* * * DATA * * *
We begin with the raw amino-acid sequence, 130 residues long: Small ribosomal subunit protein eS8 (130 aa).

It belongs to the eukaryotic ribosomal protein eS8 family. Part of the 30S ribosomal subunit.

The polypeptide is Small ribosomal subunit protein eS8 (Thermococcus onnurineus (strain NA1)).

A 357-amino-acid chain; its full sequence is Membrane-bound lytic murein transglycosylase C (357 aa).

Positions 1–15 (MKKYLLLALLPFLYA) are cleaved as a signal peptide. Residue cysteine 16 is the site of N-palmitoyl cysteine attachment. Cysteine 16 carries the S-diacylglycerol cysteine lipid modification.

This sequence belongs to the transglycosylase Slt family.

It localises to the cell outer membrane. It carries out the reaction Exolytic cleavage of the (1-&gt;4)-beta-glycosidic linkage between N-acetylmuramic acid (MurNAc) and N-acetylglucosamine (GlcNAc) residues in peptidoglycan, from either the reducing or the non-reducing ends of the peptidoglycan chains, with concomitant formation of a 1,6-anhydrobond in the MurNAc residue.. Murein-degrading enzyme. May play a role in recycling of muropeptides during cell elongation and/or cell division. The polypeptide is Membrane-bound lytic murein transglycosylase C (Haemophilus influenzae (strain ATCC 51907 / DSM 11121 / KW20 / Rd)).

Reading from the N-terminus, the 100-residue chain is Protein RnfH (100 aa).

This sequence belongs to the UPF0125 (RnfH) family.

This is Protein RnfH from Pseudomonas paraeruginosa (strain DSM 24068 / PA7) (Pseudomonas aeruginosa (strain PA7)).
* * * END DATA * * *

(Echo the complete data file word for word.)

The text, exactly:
We begin with the raw amino-acid sequence, 130 residues long: Small ribosomal subunit protein eS8 (130 aa).

It belongs to the eukaryotic ribosomal protein eS8 family. Part of the 30S ribosomal subunit.

The polypeptide is Small ribosomal subunit protein eS8 (Thermococcus onnurineus (strain NA1)).

A 357-amino-acid chain; its full sequence is Membrane-bound lytic murein transglycosylase C (357 aa).

Positions 1–15 (MKKYLLLALLPFLYA) are cleaved as a signal peptide. Residue cysteine 16 is the site of N-palmitoyl cysteine attachment. Cysteine 16 carries the S-diacylglycerol cysteine lipid modification.

This sequence belongs to the transglycosylase Slt family.

It localises to the cell outer membrane. It carries out the reaction Exolytic cleavage of the (1-&gt;4)-beta-glycosidic linkage between N-acetylmuramic acid (MurNAc) and N-acetylglucosamine (GlcNAc) residues in peptidoglycan, from either the reducing or the non-reducing ends of the peptidoglycan chains, with concomitant formation of a 1,6-anhydrobond in the MurNAc residue.. Murein-degrading enzyme. May play a role in recycling of muropeptides during cell elongation and/or cell division. The polypeptide is Membrane-bound lytic murein transglycosylase C (Haemophilus influenzae (strain ATCC 51907 / DSM 11121 / KW20 / Rd)).

Reading from the N-terminus, the 100-residue chain is Protein RnfH (100 aa).

This sequence belongs to the UPF0125 (RnfH) family.

This is Protein RnfH from Pseudomonas paraeruginosa (strain DSM 24068 / PA7) (Pseudomonas aeruginosa (strain PA7)).